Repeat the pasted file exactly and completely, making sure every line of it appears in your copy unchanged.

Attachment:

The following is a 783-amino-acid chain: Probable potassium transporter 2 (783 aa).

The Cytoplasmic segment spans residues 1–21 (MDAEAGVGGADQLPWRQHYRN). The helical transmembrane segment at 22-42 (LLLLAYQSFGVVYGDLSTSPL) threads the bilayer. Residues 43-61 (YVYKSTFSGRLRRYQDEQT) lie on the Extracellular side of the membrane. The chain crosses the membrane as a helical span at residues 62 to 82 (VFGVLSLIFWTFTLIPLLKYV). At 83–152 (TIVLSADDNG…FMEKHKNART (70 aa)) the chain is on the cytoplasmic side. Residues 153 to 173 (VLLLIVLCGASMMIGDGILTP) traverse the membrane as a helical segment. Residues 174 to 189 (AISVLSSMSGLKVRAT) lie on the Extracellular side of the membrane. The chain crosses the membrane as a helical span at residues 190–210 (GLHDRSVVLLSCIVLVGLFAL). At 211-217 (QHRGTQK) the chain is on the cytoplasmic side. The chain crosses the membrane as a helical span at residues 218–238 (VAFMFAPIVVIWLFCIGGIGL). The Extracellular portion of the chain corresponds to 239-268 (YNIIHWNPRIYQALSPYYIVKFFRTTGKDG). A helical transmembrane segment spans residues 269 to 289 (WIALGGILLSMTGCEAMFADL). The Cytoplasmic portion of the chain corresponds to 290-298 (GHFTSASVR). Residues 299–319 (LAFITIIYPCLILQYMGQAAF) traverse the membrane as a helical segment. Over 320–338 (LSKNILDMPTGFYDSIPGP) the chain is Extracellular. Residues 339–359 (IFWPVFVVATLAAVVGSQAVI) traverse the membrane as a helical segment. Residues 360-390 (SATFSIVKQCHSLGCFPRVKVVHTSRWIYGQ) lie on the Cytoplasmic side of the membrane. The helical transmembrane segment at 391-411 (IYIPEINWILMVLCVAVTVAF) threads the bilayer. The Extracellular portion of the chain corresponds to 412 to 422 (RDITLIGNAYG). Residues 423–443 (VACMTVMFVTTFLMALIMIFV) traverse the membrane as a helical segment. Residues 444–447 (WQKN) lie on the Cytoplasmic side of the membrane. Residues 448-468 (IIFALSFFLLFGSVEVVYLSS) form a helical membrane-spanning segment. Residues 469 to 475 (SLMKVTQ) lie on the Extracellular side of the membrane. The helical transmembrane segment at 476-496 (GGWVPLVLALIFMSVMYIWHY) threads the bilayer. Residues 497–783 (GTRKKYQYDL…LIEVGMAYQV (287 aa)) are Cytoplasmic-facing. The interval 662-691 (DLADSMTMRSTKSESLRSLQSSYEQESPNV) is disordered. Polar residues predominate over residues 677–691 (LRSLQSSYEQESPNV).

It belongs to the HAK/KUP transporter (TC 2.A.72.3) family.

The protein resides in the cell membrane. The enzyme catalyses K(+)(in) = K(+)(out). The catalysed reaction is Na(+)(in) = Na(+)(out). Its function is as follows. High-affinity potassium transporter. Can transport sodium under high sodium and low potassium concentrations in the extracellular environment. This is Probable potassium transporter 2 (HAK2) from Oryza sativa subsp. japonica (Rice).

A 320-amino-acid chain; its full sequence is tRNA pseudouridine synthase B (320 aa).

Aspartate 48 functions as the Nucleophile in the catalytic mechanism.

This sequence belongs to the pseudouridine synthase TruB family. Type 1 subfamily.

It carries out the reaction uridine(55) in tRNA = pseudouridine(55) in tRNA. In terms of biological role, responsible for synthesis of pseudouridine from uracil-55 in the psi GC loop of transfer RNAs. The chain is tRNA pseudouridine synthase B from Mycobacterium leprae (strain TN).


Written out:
The following is a 783-amino-acid chain: Probable potassium transporter 2 (783 aa).

The Cytoplasmic segment spans residues 1–21 (MDAEAGVGGADQLPWRQHYRN). The helical transmembrane segment at 22-42 (LLLLAYQSFGVVYGDLSTSPL) threads the bilayer. Residues 43-61 (YVYKSTFSGRLRRYQDEQT) lie on the Extracellular side of the membrane. The chain crosses the membrane as a helical span at residues 62 to 82 (VFGVLSLIFWTFTLIPLLKYV). At 83–152 (TIVLSADDNG…FMEKHKNART (70 aa)) the chain is on the cytoplasmic side. Residues 153 to 173 (VLLLIVLCGASMMIGDGILTP) traverse the membrane as a helical segment. Residues 174 to 189 (AISVLSSMSGLKVRAT) lie on the Extracellular side of the membrane. The chain crosses the membrane as a helical span at residues 190–210 (GLHDRSVVLLSCIVLVGLFAL). At 211-217 (QHRGTQK) the chain is on the cytoplasmic side. The chain crosses the membrane as a helical span at residues 218–238 (VAFMFAPIVVIWLFCIGGIGL). The Extracellular portion of the chain corresponds to 239-268 (YNIIHWNPRIYQALSPYYIVKFFRTTGKDG). A helical transmembrane segment spans residues 269 to 289 (WIALGGILLSMTGCEAMFADL). The Cytoplasmic portion of the chain corresponds to 290-298 (GHFTSASVR). Residues 299–319 (LAFITIIYPCLILQYMGQAAF) traverse the membrane as a helical segment. Over 320–338 (LSKNILDMPTGFYDSIPGP) the chain is Extracellular. Residues 339–359 (IFWPVFVVATLAAVVGSQAVI) traverse the membrane as a helical segment. Residues 360-390 (SATFSIVKQCHSLGCFPRVKVVHTSRWIYGQ) lie on the Cytoplasmic side of the membrane. The helical transmembrane segment at 391-411 (IYIPEINWILMVLCVAVTVAF) threads the bilayer. The Extracellular portion of the chain corresponds to 412 to 422 (RDITLIGNAYG). Residues 423–443 (VACMTVMFVTTFLMALIMIFV) traverse the membrane as a helical segment. Residues 444–447 (WQKN) lie on the Cytoplasmic side of the membrane. Residues 448-468 (IIFALSFFLLFGSVEVVYLSS) form a helical membrane-spanning segment. Residues 469 to 475 (SLMKVTQ) lie on the Extracellular side of the membrane. The helical transmembrane segment at 476-496 (GGWVPLVLALIFMSVMYIWHY) threads the bilayer. Residues 497–783 (GTRKKYQYDL…LIEVGMAYQV (287 aa)) are Cytoplasmic-facing. The interval 662-691 (DLADSMTMRSTKSESLRSLQSSYEQESPNV) is disordered. Polar residues predominate over residues 677–691 (LRSLQSSYEQESPNV).

It belongs to the HAK/KUP transporter (TC 2.A.72.3) family.

The protein resides in the cell membrane. The enzyme catalyses K(+)(in) = K(+)(out). The catalysed reaction is Na(+)(in) = Na(+)(out). Its function is as follows. High-affinity potassium transporter. Can transport sodium under high sodium and low potassium concentrations in the extracellular environment. This is Probable potassium transporter 2 (HAK2) from Oryza sativa subsp. japonica (Rice).

A 320-amino-acid chain; its full sequence is tRNA pseudouridine synthase B (320 aa).

Aspartate 48 functions as the Nucleophile in the catalytic mechanism.

This sequence belongs to the pseudouridine synthase TruB family. Type 1 subfamily.

It carries out the reaction uridine(55) in tRNA = pseudouridine(55) in tRNA. In terms of biological role, responsible for synthesis of pseudouridine from uracil-55 in the psi GC loop of transfer RNAs. The chain is tRNA pseudouridine synthase B from Mycobacterium leprae (strain TN).